My work draws heavily from puppetry, slapstick entertainment, collaborative relationships, gender tropes, horticulture and the fiber arts to disregard or erase perceived hierarchies between performer and object, and amongst historically disparate art forms and social groups. My practice relies on research and storytelling, highlighting quilting as a document of persisting historical violences and forces of resistance. I expand the quilt’s use, beyond warmth and d├ęcor to actor and reactor. Quilts are time capsules, opened only by research and a critical lens. I indicate quilting as a technological form directly, and use the form as a tool to reorient dialogue about technologies and the people who develop and deploy them.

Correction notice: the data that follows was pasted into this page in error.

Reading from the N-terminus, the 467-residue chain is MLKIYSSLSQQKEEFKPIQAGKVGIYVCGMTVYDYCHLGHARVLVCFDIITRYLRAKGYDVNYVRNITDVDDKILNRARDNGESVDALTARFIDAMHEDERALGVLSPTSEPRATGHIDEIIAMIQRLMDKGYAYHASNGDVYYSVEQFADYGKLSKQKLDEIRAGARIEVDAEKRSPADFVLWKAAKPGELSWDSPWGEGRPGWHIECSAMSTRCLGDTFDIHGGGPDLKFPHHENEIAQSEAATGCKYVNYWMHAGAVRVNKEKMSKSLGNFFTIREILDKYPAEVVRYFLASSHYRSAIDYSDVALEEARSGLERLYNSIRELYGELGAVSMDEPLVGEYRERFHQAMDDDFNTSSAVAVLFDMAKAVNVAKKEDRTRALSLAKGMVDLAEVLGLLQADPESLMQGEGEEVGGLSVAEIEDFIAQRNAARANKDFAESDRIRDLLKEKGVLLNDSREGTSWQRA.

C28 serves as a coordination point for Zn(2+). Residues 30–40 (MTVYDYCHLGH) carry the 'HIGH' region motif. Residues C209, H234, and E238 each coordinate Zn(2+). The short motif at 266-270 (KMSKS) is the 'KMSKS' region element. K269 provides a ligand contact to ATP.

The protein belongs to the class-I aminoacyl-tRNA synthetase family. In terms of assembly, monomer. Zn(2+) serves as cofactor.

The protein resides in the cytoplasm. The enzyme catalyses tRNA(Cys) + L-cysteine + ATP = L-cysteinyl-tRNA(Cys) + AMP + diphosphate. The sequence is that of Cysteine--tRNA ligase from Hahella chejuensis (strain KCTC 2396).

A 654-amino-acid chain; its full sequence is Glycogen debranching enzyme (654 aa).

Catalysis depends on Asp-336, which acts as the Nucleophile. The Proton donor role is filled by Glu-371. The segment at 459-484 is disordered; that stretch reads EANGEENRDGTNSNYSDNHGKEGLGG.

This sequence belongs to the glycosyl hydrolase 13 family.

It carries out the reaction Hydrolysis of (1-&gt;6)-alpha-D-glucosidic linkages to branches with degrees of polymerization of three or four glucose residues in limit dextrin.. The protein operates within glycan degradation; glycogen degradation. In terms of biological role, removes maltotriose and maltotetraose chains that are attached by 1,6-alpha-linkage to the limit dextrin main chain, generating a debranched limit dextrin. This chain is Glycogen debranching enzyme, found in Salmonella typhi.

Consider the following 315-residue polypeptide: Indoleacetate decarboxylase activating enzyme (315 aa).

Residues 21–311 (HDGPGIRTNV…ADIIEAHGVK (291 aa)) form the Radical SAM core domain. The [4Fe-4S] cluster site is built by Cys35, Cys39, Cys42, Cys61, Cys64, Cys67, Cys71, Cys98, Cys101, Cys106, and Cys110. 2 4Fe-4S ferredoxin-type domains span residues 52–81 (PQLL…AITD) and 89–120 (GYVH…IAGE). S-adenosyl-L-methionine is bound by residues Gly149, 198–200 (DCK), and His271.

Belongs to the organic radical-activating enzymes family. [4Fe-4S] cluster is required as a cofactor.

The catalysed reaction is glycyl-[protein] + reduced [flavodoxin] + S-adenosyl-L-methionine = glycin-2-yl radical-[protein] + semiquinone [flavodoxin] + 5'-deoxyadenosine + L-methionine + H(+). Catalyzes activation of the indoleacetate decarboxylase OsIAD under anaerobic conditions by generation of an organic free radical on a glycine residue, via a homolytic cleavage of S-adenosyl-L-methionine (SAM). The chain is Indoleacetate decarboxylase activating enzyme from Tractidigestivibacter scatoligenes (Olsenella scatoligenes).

At Prairie Ronde, I’ll be working on a buoyant floating quilt (used as a raft) stuffed with milkweed floss, which was foraged in Western Michigan during World War II in order to stuff life vests. I’ll be separating the fluffy floss from the seeds and outer shells, reinventing a lost industrial process from the region. The Lady of the Lake quilt block pattern used in the project serves as inspiration for a character performance based on a woman of this moniker from the Camelot tales. The Lady of the Lake was based on a character widely known across various regions of pagan pre-Christian Europe and existed hundreds of years before European identity existed as a concept. In the familiar King Arthur tales, she is repurposed to legitimize the rule of kings, the rise of monarchy across Europe, and, by extension, imperialism.